“Intersectionality” was coined in 1989 by Kimberlé Crenshaw, a civil rights activist and legal scholar. In a paper for the University of Chicago Legal Forum, Crenshaw wrote that traditional feminist ideas and antiracist policies exclude black women because they face overlapping discrimination unique to them.
Just Security—October 24, 2018
10 Priorities for Peace, Human Rights and Justice in Yemen: An Important Joint Statement From Country’s Civil Society
By Sarah Knuckey and Farea Al-Muslimi
Each governorate in Yemen faces unique challenges and has been affected by the war in different ways, but the statement reflects shared, high-level, priorities and practical demands that could alleviate suffering of millions and pave a path toward peace. The UN envoy should put these ten priorities forward in his peace process plan.
SCOTUSblog—October 24, 2018
Argument preview: Justices to consider propriety of “cy pres” class-action settlements
By Ronald Mann
Wednesday morning the newly constituted bench will consider Frank v. Gaos, the first important class-action case of the term. As most readers of this blog will know, the Supreme Court over the last several years has issued a series of major decisions trimming back the availability of class actions, typically by constraining the broad discretion under which district courts traditionally have supervised those cases. Justice Anthony Kennedy was notable in those cases, often decided by a 5-4 vote, as one of the justices most persistently skeptical of the value of class adjudication. This will be the first opportunity to see if that skepticism persists on the post-Kennedy bench.
USA Today—October 24, 2018
NFL players with brain trauma receive notice of settlements stripped to nothing
John C. Coffee Jr., a professor at Columbia Law School, reviewed a sample of the settlement payout notices obtained by USA TODAY. He said if attorneys who did little work are demanding large chunks of a player’s award, that amounts to “unjust enrichment.” “That’s where you should be outraged,” he said.
[Note: This article appeared in numerous major publications nationwide.]
The New York Times—October 24, 2018
New York Sues Exxon Mobil, Saying It Deceived Shareholders on Climate Change
The New York lawsuit poses “a real risk to Exxon’s reputation,” said Michael Burger, executive director of the Sabin Center for Climate Change Law at Columbia University. He said it was especially concerning for investors, who rely on the company’s statements. “If Exxon has been misleading on this,” Mr. Burger said, “what else has it been misleading about?”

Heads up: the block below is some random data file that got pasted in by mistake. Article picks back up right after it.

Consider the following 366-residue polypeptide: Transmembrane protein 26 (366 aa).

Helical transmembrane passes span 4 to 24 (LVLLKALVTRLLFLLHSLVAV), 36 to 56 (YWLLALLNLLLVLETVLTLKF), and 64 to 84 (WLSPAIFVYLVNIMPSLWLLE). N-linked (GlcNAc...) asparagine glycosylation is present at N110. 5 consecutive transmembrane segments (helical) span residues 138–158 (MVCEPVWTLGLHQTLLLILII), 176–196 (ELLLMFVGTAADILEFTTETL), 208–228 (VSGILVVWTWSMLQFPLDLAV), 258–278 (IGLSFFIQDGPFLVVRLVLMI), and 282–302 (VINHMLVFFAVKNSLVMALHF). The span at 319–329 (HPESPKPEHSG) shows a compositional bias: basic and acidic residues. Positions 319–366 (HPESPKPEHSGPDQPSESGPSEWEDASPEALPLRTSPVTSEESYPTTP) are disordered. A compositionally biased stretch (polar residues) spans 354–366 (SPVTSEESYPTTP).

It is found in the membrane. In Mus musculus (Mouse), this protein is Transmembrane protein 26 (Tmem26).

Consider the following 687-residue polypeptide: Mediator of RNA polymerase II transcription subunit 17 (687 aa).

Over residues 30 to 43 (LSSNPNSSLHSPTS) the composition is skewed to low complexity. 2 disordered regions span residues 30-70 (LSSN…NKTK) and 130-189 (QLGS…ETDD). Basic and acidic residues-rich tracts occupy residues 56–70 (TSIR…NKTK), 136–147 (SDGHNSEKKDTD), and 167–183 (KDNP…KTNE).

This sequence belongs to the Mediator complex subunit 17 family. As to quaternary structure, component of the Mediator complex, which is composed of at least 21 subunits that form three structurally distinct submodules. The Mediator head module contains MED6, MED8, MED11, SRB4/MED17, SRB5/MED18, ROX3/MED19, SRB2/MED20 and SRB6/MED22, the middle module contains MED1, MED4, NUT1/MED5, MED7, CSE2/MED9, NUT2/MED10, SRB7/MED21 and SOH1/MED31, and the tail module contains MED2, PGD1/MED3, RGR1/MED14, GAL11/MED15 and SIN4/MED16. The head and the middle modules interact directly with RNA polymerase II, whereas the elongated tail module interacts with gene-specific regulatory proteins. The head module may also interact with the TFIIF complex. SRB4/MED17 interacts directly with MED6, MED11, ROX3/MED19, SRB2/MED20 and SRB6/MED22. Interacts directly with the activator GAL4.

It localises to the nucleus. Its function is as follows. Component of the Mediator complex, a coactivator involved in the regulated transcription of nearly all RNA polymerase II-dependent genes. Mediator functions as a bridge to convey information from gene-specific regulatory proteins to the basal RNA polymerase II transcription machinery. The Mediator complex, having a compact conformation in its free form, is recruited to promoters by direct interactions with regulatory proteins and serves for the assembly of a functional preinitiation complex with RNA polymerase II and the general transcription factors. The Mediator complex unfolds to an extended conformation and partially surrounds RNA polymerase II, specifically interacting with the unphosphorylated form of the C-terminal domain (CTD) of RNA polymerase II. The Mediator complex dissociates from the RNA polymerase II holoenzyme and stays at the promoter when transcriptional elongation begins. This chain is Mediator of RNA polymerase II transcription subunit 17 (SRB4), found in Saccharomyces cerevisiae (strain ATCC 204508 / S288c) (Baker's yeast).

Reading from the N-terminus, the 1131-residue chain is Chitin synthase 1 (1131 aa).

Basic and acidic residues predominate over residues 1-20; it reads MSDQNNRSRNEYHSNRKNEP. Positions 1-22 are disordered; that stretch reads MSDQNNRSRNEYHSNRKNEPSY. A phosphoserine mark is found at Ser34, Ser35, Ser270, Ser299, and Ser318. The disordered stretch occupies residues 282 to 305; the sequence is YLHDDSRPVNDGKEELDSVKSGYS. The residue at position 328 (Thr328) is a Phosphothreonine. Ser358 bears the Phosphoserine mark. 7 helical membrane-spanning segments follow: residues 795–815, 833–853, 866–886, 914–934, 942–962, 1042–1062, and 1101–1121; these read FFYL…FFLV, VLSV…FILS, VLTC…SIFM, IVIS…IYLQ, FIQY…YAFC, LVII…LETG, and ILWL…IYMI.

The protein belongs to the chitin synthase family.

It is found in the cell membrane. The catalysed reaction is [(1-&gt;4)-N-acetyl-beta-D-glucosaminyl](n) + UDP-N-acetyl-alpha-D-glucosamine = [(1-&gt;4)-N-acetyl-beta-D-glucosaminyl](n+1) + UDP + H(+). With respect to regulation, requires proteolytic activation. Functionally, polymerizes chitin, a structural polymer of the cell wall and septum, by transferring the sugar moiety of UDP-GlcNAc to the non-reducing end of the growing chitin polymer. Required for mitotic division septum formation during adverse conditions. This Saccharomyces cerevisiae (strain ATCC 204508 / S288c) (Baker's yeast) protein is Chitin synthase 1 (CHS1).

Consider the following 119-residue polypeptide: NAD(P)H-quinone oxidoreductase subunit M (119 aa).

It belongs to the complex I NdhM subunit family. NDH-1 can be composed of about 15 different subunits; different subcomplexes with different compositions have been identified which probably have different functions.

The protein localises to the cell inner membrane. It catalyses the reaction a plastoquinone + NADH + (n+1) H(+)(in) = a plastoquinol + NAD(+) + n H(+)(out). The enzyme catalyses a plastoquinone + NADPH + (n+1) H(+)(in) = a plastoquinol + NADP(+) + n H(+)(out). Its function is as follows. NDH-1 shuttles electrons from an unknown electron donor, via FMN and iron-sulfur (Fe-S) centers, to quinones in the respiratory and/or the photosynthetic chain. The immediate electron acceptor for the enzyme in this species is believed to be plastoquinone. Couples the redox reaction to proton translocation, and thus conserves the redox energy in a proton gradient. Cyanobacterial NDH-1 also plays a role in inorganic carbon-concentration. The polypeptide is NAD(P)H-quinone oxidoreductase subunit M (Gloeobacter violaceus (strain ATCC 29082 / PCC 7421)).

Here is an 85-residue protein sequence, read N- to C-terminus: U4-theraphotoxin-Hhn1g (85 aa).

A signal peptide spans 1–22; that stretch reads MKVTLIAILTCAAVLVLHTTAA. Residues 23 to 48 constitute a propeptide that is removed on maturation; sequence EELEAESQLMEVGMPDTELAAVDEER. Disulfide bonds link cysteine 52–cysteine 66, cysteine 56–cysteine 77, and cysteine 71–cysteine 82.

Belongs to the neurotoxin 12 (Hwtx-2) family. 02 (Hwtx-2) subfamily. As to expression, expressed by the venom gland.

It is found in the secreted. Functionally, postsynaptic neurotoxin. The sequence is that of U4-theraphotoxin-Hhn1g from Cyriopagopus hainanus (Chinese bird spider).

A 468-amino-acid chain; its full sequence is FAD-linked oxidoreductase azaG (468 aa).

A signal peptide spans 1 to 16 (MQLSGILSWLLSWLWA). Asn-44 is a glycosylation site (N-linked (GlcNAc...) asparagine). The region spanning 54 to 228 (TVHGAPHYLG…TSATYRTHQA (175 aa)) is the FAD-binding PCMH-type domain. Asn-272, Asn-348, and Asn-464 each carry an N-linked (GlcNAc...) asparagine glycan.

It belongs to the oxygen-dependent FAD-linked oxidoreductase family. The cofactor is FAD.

NPR Morning Edition—October 25, 2018
New York Sues ExxonMobil
Michael Burger is a professor at Columbia Law School who specializes in climate change law. Burger doubts Exxon's conspiracy theories are going to hold up in court.
MICHAEL BURGER: This is about climate change. It's about the risks that regulation poses to the fossil fuel industry over the next half century or more. But this particular complaint is about corporate fraud.
Bloomberg—October 25, 2018
New York Wants to Make Exxon’s Life More Expensive
Lawsuits targeting producers or government agencies accused of not protecting citizens from climate change can be viewed in this context, too. Columbia Law School’s Sabin Center for Climate Change Law tracks such litigation, and its database shows a marked increase in the number of cases being brought:
MSNBC—October 25, 2018
Trump blames 'fake news' as Biden & De Niro are targeted by bombs (Video)
The president took to Twitter to blame the media as more of his own critics become the targets of packages containing pipe bombs. Chuck Rosenberg, Berit Berger and Eli Stokols join to discuss.
[Note: Berger is the executive director of the Center for the Advancement of Public Integrity.]
Los Angeles Review of Books—October 25, 2018
How Hollow Speech Enables Hostile Speech, and What to Do About It
Columbia Law professor Tim Wu calls for “an act of will on the part of the individual” to spend “blocks of time […] beyond the reach of the attention merchants.” He advises consumers who want better information and conversation to “[s]uck it up and pay. A lot of people say, ‘I hate ads, I’m sick of clickbait…’ If you say that, you have to put your money where your mouth is […] We can’t expect everything to be free and to be good.”
NBC News—October 26, 2018
With Congress and Trump on sidelines, climate change battle moves to courts
“As people who care about climate change become more frustrated at the failure of the administration and Congress to act, they increasingly turn to the courts for relief,” said Michael Gerrard, director of Columbia University’s Sabin Center for Climate Change Law. “And as climate change impacts get worse and worse and there is still no action, we could see a lot more of this.”